The commonwealth’s attorney for Henrico County, Shannon Taylor, said in a statement that her office is also investigating what took place at the jail that day.
The Henrico County Sheriff’s Office hasn’t commented beyond a statement put out on 14 March.
“As Henrico County sheriff and on behalf of our entire office, I extend my deepest sympathies and condolences to the family and friends of Mr. Irvo Otieno,” Sheriff Alisa Gregory said. “The events of March 6, at their core, represent a tragedy because Mr Otieno’s life was lost. This loss is felt by not only those close to him but our entire community.”
“The seven deputies who were transferring custody of Mr Otieno have been placed on administrative leave, pending the outcome of the Commonwealth’s cases,” she added. “As an office, we are cooperating fully with the investigation of the Virginia State Police. Separately, we are conducting our own independent review of this incident.”
“Public safety is what we stand for as a Sheriff’s Office. We will continue to maintain the highest professional standards in how we serve and protect those in our custody, the community at-large and our staff,” she concluded.
In a statement shared on Facebook on 14 March, the Henrico Fraternal Order of Police-Lodge 4 said “policing in America today is difficult, made even more so by the possibility of being criminally charged while performing their duty”.
“Today, seven Henrico County Sheriff’s Deputies were charged with murder in relation to the death of inmate Irvo Otieno,” they added. “The death of Mr. Otierno was tragic, and we express our condolences to his family. We also stand behind the seven accused deputies now charged with murder by the Dinwiddie County Commonwealth’s Attorney Ann Baskervill.”
“Little information regarding these charges has been released by the prosecutor. The deputies were not charged using warrants or indictments, but through a rarely-used process called an ‘information’ that allows for little outside scrutiny from impartial judges or magistrates,” they claimed. “From news reports it appears that the Virginia State Police have not completed their investigation of the death, and the Medical Examiner has not released a cause or manner of death. With these things in mind, and cognizant of every accused’s presumption of innocence, we support our Brothers and Sisters, and hope for a quick resolution that clears their names.”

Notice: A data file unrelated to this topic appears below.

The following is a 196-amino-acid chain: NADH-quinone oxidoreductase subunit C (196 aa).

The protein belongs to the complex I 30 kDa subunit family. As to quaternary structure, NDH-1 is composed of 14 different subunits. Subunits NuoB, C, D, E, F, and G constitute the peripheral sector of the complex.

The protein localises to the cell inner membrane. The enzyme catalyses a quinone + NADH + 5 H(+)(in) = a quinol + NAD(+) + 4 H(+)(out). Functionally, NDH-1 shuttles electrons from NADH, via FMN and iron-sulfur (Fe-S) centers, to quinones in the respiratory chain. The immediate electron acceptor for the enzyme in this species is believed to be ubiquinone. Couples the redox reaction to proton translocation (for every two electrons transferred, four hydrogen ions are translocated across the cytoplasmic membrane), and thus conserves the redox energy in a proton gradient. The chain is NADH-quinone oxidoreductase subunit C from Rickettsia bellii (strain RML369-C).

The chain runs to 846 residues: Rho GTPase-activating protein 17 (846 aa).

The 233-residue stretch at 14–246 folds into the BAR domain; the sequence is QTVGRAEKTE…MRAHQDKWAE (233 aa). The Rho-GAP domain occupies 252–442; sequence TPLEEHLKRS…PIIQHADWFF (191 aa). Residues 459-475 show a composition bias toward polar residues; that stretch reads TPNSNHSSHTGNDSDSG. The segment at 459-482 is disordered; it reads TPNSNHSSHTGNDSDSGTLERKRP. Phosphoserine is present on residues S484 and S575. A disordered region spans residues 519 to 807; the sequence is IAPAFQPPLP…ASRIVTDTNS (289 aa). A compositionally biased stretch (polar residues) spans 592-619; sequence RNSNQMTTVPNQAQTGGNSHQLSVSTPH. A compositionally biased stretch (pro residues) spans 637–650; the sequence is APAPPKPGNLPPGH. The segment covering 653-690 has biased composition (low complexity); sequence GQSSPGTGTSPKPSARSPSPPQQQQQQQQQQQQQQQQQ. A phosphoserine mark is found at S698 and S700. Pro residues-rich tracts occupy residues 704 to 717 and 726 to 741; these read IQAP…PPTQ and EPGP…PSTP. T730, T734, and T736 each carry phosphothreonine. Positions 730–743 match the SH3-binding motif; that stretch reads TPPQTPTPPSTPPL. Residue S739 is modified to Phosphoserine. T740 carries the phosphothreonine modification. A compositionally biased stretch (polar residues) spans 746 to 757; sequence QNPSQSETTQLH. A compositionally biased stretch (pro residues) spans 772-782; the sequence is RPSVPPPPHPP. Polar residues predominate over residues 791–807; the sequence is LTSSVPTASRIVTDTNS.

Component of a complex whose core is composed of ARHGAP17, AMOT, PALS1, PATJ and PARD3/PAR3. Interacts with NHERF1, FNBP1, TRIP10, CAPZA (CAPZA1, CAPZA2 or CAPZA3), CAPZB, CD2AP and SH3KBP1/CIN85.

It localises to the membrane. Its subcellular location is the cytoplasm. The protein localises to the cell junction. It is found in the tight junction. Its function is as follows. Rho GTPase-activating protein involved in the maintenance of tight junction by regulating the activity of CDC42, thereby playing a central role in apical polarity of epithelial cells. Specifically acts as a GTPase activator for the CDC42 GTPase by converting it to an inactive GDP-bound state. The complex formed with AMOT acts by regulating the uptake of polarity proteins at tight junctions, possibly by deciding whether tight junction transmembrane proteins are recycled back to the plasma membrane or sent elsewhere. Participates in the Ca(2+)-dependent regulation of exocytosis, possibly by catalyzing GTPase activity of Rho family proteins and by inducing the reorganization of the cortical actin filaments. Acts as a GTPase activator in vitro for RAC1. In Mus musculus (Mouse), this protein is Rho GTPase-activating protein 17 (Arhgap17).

Mental health crisis
Mr Otieno left Kenya as a child along with his family and grew up in the suburbs of the Virginia capital of Richmond.
His family said he was an aspiring musician and a former high school athlete – but he struggled with his mental health.
Speaking at Thursday’s press conference, Ms Ouko said there were long periods of time when you “wouldn’t even know something was wrong” but that at other occasions “he would go into some kind of distress and then you know he needs to see a doctor”.
“Mental illness should not be your ticket to death,” she added.
Now, she said that all she has of her son is his music.
“There is goodness in his music and that’s all I’m left with now — he’s gone,” she said, while clutching a photo of her son.
“I cannot be at his wedding. I’ll never see a grandchild ... because someone refused to help him. No one stood up to stop what was going on.”